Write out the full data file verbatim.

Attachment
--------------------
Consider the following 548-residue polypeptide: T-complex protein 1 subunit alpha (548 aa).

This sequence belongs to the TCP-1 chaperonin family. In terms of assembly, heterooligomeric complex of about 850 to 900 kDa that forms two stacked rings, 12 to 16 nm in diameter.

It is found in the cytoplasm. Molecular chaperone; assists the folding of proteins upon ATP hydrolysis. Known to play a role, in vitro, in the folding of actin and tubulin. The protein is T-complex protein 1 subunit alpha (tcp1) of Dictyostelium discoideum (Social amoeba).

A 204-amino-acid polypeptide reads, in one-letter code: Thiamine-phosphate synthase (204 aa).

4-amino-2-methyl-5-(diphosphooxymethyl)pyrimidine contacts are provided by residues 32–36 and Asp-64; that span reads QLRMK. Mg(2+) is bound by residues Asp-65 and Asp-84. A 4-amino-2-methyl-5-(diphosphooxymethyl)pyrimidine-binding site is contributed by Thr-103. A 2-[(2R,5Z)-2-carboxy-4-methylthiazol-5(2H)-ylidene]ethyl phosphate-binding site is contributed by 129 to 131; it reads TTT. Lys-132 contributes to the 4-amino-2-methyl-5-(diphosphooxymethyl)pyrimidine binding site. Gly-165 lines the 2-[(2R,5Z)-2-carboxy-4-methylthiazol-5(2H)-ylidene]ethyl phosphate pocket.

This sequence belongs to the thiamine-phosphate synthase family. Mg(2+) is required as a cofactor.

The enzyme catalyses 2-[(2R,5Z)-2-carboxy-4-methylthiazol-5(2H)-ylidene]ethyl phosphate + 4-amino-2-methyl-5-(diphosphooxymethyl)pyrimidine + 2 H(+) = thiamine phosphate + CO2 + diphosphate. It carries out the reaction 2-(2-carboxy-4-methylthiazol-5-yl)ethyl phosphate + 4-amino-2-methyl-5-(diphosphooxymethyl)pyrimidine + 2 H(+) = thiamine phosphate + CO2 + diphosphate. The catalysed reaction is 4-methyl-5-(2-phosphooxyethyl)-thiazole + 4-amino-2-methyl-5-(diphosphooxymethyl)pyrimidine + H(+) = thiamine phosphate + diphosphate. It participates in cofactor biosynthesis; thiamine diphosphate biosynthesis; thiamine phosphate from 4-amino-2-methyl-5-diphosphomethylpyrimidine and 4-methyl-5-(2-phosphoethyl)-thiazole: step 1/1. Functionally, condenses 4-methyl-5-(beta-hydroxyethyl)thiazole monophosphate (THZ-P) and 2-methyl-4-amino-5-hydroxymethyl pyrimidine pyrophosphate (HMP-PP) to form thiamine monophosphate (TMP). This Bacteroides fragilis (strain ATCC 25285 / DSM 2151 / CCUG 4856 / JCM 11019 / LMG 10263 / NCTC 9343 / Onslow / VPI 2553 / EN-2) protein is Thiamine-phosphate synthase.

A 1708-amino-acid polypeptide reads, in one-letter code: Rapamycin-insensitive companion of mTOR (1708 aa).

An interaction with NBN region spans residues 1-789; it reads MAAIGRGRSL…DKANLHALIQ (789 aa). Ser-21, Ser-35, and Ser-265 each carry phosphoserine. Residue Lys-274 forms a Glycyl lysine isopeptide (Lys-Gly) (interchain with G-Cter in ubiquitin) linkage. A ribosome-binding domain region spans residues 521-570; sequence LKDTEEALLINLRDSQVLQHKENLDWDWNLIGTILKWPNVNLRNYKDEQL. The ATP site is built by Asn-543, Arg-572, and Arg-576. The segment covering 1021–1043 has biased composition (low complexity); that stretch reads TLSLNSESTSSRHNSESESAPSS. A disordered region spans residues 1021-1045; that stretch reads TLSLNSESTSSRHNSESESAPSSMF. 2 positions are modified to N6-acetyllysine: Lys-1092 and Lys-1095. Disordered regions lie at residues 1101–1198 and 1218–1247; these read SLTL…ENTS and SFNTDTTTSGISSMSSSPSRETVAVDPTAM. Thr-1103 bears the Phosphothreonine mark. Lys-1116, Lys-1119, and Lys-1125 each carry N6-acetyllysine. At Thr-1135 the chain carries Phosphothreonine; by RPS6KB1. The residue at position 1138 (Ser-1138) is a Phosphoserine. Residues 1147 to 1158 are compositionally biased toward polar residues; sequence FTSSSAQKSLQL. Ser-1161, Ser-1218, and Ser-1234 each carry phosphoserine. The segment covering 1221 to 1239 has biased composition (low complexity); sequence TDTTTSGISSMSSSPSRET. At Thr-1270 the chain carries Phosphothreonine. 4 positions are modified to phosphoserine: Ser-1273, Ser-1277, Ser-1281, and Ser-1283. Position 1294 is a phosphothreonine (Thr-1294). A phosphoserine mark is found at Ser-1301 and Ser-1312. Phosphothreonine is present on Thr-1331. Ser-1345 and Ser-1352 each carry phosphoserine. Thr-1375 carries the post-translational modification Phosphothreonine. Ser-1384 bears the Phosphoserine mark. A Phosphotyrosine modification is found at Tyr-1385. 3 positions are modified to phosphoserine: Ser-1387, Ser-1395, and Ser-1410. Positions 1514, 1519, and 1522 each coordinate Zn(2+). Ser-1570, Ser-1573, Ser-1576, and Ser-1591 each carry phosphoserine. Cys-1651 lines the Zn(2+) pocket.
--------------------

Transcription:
Consider the following 548-residue polypeptide: T-complex protein 1 subunit alpha (548 aa).

This sequence belongs to the TCP-1 chaperonin family. In terms of assembly, heterooligomeric complex of about 850 to 900 kDa that forms two stacked rings, 12 to 16 nm in diameter.

It is found in the cytoplasm. Molecular chaperone; assists the folding of proteins upon ATP hydrolysis. Known to play a role, in vitro, in the folding of actin and tubulin. The protein is T-complex protein 1 subunit alpha (tcp1) of Dictyostelium discoideum (Social amoeba).

A 204-amino-acid polypeptide reads, in one-letter code: Thiamine-phosphate synthase (204 aa).

4-amino-2-methyl-5-(diphosphooxymethyl)pyrimidine contacts are provided by residues 32–36 and Asp-64; that span reads QLRMK. Mg(2+) is bound by residues Asp-65 and Asp-84. A 4-amino-2-methyl-5-(diphosphooxymethyl)pyrimidine-binding site is contributed by Thr-103. A 2-[(2R,5Z)-2-carboxy-4-methylthiazol-5(2H)-ylidene]ethyl phosphate-binding site is contributed by 129 to 131; it reads TTT. Lys-132 contributes to the 4-amino-2-methyl-5-(diphosphooxymethyl)pyrimidine binding site. Gly-165 lines the 2-[(2R,5Z)-2-carboxy-4-methylthiazol-5(2H)-ylidene]ethyl phosphate pocket.

This sequence belongs to the thiamine-phosphate synthase family. Mg(2+) is required as a cofactor.

The enzyme catalyses 2-[(2R,5Z)-2-carboxy-4-methylthiazol-5(2H)-ylidene]ethyl phosphate + 4-amino-2-methyl-5-(diphosphooxymethyl)pyrimidine + 2 H(+) = thiamine phosphate + CO2 + diphosphate. It carries out the reaction 2-(2-carboxy-4-methylthiazol-5-yl)ethyl phosphate + 4-amino-2-methyl-5-(diphosphooxymethyl)pyrimidine + 2 H(+) = thiamine phosphate + CO2 + diphosphate. The catalysed reaction is 4-methyl-5-(2-phosphooxyethyl)-thiazole + 4-amino-2-methyl-5-(diphosphooxymethyl)pyrimidine + H(+) = thiamine phosphate + diphosphate. It participates in cofactor biosynthesis; thiamine diphosphate biosynthesis; thiamine phosphate from 4-amino-2-methyl-5-diphosphomethylpyrimidine and 4-methyl-5-(2-phosphoethyl)-thiazole: step 1/1. Functionally, condenses 4-methyl-5-(beta-hydroxyethyl)thiazole monophosphate (THZ-P) and 2-methyl-4-amino-5-hydroxymethyl pyrimidine pyrophosphate (HMP-PP) to form thiamine monophosphate (TMP). This Bacteroides fragilis (strain ATCC 25285 / DSM 2151 / CCUG 4856 / JCM 11019 / LMG 10263 / NCTC 9343 / Onslow / VPI 2553 / EN-2) protein is Thiamine-phosphate synthase.

A 1708-amino-acid polypeptide reads, in one-letter code: Rapamycin-insensitive companion of mTOR (1708 aa).

An interaction with NBN region spans residues 1-789; it reads MAAIGRGRSL…DKANLHALIQ (789 aa). Ser-21, Ser-35, and Ser-265 each carry phosphoserine. Residue Lys-274 forms a Glycyl lysine isopeptide (Lys-Gly) (interchain with G-Cter in ubiquitin) linkage. A ribosome-binding domain region spans residues 521-570; sequence LKDTEEALLINLRDSQVLQHKENLDWDWNLIGTILKWPNVNLRNYKDEQL. The ATP site is built by Asn-543, Arg-572, and Arg-576. The segment covering 1021–1043 has biased composition (low complexity); that stretch reads TLSLNSESTSSRHNSESESAPSS. A disordered region spans residues 1021-1045; that stretch reads TLSLNSESTSSRHNSESESAPSSMF. 2 positions are modified to N6-acetyllysine: Lys-1092 and Lys-1095. Disordered regions lie at residues 1101–1198 and 1218–1247; these read SLTL…ENTS and SFNTDTTTSGISSMSSSPSRETVAVDPTAM. Thr-1103 bears the Phosphothreonine mark. Lys-1116, Lys-1119, and Lys-1125 each carry N6-acetyllysine. At Thr-1135 the chain carries Phosphothreonine; by RPS6KB1. The residue at position 1138 (Ser-1138) is a Phosphoserine. Residues 1147 to 1158 are compositionally biased toward polar residues; sequence FTSSSAQKSLQL. Ser-1161, Ser-1218, and Ser-1234 each carry phosphoserine. The segment covering 1221 to 1239 has biased composition (low complexity); sequence TDTTTSGISSMSSSPSRET. At Thr-1270 the chain carries Phosphothreonine. 4 positions are modified to phosphoserine: Ser-1273, Ser-1277, Ser-1281, and Ser-1283. Position 1294 is a phosphothreonine (Thr-1294). A phosphoserine mark is found at Ser-1301 and Ser-1312. Phosphothreonine is present on Thr-1331. Ser-1345 and Ser-1352 each carry phosphoserine. Thr-1375 carries the post-translational modification Phosphothreonine. Ser-1384 bears the Phosphoserine mark. A Phosphotyrosine modification is found at Tyr-1385. 3 positions are modified to phosphoserine: Ser-1387, Ser-1395, and Ser-1410. Positions 1514, 1519, and 1522 each coordinate Zn(2+). Ser-1570, Ser-1573, Ser-1576, and Ser-1591 each carry phosphoserine. Cys-1651 lines the Zn(2+) pocket.